A new study in the Journal of Experimental Biology says that there’s a good reason that hikers encounter grizzly bears on trails: It seems that the path of least resistance for grizzlies is the same one that humans like to walk on.
Grizzly bears on a treadmill
For the study, researchers at Washington State University’s Bear Research, Education, and Conservation Center trained nine captive bears to walk and run on a custom, air-tight horse treadmill. In addition to being a level walking surface, the steel and polycarbonate treadmill could also be pitched up or down. The reason it was air-tight was so scientists could measure the amount of oxygen used by bears as they walked. This info, in turn, allowed researchers to estimate calorie consumption.
Of course, a whole lot of persuasion was needed (just like with most humans) to get the bears on the treadmill. It took two months of training—plus a steady stream of treats such as apples, dog biscuits, and hot dogs once the bears were on the treadmill. “The most stressful part of rewarding them was ensuring that the apple slice didn’t fall, resulting in the bear turning around on the treadmill to go after it,” said Anthony Carnahan, a lead author on the study.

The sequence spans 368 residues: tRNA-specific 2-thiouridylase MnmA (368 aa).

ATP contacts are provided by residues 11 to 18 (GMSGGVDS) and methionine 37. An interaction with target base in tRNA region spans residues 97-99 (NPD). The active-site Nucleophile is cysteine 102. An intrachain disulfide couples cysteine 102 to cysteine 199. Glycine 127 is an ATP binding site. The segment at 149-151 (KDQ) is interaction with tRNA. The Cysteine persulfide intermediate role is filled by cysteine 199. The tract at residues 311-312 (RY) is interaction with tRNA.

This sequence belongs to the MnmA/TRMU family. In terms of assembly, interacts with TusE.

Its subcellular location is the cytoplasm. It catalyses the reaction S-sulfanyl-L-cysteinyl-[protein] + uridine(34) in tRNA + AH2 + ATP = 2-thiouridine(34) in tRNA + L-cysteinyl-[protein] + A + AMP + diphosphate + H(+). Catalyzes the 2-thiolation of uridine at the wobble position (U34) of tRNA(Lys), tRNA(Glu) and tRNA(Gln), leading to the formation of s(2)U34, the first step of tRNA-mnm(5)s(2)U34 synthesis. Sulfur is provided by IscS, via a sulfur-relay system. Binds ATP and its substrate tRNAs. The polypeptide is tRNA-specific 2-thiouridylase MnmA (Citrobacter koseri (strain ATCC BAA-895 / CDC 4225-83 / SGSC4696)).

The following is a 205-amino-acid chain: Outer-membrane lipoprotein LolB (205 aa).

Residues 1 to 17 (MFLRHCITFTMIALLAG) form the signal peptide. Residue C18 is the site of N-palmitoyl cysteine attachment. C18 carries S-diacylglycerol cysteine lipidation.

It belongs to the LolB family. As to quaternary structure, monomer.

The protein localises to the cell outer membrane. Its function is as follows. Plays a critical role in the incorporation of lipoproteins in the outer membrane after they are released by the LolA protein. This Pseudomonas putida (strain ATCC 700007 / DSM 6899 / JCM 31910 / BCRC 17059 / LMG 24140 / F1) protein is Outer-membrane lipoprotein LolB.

For the Center’s bear, the most energy-efficient walking speed was about 2.6 miles per hour. This data was then compared with tracking data from 30 GPS collar-wearing grizzlies in and around Yellowstone National Park. The Yellowstone bears typically walk at a leisurely 1.2 mph. Of course, the park bears were not on a steady diet of hot dogs and apples; they were actively looking for their next meal.
And grizzlies spend most of their time feeding, especially during autumn when they are gaining weight before hibernation. The Yellowstone grizzly diet is not a picky one—the National Park Service estimates that these bears consume, at least, 266 species of plant, fish, invertebrate, mammal, and fungi.
Sharing the same hiking trails
While building up energy for winter, it makes sense that wild bears are trying to expend as little as possible. And this is where the WSU study factors into your next fall hike: The treadmill bears needed increased energy to go up and down steep slopes. It makes sense that their wild counterparts pick flat paths or ones with shallow slopes, preferably no more than a 10 percent grade up or down.
In 2019, there were 28 reported grizzly encounters on Yellowstone backcountry trails (and no visitors were injured). Yellowstone National Park also has rules for hiking in bear country. These include calls to: Be alert, hike in groups of three or more, make noise, and carry bear spray/know how to use bear spray. In addition, hikers are asked not to hike at dawn, dusk, or during the night, and not to expect bears to see you first.
And, remember, if you cross paths with a grizzly bear in the wild, it’s their path, too.